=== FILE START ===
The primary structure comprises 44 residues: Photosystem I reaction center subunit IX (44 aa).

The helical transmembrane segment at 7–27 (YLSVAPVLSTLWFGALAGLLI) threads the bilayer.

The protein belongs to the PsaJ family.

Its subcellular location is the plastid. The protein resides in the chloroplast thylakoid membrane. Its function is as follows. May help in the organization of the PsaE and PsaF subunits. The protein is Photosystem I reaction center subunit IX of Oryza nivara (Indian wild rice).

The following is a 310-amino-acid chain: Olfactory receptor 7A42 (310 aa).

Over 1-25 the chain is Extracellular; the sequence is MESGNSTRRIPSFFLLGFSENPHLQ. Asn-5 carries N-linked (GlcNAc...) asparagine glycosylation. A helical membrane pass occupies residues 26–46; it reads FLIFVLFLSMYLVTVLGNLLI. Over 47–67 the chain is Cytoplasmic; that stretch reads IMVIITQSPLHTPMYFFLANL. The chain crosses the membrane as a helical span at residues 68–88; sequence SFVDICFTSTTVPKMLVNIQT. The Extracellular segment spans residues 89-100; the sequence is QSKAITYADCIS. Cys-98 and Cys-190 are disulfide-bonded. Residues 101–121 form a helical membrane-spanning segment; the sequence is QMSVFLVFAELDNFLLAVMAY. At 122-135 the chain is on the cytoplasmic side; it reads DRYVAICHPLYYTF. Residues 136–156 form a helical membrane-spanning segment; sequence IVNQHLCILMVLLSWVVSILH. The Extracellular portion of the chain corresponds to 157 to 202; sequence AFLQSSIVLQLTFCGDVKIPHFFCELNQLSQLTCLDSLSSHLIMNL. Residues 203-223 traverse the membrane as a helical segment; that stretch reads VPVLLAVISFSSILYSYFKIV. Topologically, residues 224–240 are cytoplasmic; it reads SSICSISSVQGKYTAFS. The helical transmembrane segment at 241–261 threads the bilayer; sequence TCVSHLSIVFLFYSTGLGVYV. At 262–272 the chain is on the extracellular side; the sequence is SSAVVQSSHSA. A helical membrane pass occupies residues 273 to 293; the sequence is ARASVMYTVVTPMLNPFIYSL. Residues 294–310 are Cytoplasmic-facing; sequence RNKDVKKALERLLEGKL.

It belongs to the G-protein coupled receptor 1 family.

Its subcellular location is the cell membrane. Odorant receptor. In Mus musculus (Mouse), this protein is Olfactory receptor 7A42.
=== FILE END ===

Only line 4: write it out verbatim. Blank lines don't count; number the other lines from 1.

Its subcellular location is the plastid. The protein resides in the chloroplast thylakoid membrane. Its function is as follows. May help in the organization of the PsaE and PsaF subunits. The protein is Photosystem I reaction center subunit IX of Oryza nivara (Indian wild rice).